The Magic of Mallards

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The Magic of the Mallards

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Barry W. Hollritt, 2004

 In New Jersey there is a lesser known river that bequeathed to me a scene that I allude to as

 “The Magic of the Mallards”.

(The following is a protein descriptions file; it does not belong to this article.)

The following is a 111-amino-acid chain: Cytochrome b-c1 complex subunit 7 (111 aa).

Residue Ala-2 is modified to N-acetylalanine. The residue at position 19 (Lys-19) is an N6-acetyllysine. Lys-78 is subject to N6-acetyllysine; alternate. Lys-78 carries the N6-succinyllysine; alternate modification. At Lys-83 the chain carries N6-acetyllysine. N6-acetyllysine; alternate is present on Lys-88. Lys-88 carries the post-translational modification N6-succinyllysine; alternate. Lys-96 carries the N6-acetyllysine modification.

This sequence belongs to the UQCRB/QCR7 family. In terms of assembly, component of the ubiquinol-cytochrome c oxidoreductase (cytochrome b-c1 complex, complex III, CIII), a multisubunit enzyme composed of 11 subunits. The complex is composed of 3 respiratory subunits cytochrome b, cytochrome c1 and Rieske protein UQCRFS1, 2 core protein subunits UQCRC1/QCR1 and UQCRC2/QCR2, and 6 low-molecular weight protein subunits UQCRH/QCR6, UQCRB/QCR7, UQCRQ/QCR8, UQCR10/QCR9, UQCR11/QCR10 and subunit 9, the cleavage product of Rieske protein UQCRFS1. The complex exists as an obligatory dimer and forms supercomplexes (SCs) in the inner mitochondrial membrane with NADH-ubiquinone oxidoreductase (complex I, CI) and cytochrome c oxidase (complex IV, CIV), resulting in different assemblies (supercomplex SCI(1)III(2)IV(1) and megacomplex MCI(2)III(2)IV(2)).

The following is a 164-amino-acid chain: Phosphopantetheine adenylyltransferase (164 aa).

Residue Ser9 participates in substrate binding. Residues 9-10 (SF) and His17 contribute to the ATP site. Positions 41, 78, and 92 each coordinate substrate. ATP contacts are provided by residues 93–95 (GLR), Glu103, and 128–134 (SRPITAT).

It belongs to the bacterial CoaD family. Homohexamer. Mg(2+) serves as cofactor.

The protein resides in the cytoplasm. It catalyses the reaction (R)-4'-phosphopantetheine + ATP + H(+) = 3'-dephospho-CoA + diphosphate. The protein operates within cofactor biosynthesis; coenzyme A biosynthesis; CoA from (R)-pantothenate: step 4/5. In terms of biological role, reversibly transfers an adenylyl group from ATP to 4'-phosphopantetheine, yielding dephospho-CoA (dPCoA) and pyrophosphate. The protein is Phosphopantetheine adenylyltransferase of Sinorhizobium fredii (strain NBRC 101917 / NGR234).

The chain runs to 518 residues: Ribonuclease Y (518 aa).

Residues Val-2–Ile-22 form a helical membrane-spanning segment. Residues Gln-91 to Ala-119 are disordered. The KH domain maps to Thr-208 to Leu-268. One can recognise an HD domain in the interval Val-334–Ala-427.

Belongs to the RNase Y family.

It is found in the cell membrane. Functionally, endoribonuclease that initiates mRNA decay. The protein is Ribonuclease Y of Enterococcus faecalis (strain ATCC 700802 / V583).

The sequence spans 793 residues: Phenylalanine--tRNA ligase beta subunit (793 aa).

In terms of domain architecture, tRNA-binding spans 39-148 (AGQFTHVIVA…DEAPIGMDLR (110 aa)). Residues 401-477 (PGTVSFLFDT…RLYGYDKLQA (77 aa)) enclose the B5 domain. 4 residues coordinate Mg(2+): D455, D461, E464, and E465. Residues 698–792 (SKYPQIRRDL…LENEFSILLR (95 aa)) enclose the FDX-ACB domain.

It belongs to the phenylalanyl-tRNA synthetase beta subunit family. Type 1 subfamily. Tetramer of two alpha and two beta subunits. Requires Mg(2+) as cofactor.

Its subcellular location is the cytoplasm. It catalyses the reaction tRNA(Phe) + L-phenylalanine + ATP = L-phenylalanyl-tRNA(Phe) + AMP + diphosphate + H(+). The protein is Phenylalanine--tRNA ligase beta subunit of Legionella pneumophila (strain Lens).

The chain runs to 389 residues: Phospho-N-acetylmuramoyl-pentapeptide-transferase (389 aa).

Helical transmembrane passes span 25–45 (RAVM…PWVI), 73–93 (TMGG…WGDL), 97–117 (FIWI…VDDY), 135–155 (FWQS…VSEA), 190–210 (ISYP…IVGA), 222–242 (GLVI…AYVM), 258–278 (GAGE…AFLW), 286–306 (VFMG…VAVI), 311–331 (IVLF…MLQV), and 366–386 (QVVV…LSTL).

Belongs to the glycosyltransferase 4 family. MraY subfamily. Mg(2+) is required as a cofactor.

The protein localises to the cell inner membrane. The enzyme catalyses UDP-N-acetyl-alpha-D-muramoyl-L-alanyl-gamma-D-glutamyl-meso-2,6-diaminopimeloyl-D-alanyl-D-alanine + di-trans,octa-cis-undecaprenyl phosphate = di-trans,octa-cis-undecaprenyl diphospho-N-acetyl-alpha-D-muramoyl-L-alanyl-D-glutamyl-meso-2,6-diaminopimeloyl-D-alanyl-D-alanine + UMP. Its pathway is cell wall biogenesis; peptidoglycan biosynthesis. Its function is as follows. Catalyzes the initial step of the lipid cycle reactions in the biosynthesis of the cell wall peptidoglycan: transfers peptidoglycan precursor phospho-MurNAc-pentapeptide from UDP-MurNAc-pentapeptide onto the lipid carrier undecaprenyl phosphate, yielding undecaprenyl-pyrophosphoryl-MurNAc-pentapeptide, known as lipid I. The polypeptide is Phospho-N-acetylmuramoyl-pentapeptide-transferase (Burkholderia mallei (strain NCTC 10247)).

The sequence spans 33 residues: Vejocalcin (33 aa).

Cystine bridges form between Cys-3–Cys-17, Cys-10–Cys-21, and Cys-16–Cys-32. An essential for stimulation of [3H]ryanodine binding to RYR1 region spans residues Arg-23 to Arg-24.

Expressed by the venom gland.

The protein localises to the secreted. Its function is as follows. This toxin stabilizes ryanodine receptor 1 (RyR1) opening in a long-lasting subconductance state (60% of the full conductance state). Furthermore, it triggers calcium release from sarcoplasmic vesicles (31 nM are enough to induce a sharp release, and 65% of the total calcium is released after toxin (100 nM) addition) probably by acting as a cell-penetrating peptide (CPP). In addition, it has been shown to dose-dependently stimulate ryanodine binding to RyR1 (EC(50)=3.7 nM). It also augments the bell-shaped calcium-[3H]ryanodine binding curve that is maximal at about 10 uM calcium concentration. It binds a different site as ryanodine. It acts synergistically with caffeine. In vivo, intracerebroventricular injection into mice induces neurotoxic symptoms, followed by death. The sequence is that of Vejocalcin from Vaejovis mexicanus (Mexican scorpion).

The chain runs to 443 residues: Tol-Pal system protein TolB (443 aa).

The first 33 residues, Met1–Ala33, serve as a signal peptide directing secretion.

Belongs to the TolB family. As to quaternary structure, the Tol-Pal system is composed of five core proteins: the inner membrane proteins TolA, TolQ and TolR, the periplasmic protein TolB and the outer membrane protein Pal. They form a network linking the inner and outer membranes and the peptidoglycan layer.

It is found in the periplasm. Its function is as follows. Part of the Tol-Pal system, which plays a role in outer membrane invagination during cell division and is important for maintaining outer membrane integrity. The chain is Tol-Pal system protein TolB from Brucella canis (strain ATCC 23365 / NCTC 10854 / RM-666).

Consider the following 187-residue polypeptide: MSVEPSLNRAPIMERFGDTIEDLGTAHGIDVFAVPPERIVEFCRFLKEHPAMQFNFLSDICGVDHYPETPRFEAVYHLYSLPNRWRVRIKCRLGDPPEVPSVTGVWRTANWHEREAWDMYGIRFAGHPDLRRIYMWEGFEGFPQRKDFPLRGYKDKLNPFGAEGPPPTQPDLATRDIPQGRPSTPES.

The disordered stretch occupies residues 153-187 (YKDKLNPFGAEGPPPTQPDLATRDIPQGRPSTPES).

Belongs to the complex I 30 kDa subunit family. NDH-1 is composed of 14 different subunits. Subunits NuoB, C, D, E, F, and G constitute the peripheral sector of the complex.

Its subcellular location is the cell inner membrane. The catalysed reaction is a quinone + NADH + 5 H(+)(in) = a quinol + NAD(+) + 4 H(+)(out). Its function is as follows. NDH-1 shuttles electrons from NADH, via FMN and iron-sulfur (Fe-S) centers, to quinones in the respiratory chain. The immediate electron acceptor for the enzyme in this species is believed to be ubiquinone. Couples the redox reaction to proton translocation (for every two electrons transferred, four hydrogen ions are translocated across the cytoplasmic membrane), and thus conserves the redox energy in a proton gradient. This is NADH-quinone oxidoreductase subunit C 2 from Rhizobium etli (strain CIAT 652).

The Musconetcong River flows 44 miles through four New Jersey counties and eventually finds it’s way to join the mighty Delaware River in the town of Rieglesville.  The river passes through some of the most historic and agricultural areas of New Jersey and in some places seems as rural as some of the scenes I’ve photographed in the tranquil counties of England.  The common but quite beautiful mallard which is seen throughout the east coast of course has a presence on the Musconetcong as well.  I have photographed, like many people, the mallard duck for many reasons, one of which is the wonderful plumage on the male.  At times the color can be such a deep green that it seems the color was painted onto the bird.  As I was traveling through western New Jersey, I found myself wandering along the banks of the river in a long straight stretch of water in a place named Lebanon Township.  The sun was about to set and the color of the day was deep in it’s end of day  warmth.  For some reason I slowed down when I saw a group of mallards standing on the shoreline in the sun.  There were numerous pairs of birds in this one spot and I stopped to observe them.  During my pause in travel there was a moment that I preserved that is unique to any image of the mallard I have captured.  For one fleeting moment, as they were bathed in the late afternoon light, I managed a composition that seems to have the perfect synchronicity that I captured in my well known swan image “The Swans at Wroxton”.  In this one instant of the exposure, the male and female mallard seemed perfectly in synch with nature and the light.  It is as if the two birds are standing on one pair of legs and the two bodies are blended as one.  The light was magnificent and the moment immediately vanished as they moved in their separate directions.  When I pressed the shutter for this exposure, I felt that a worthy image might have been created.  When I printed it for the first time… I smiled.


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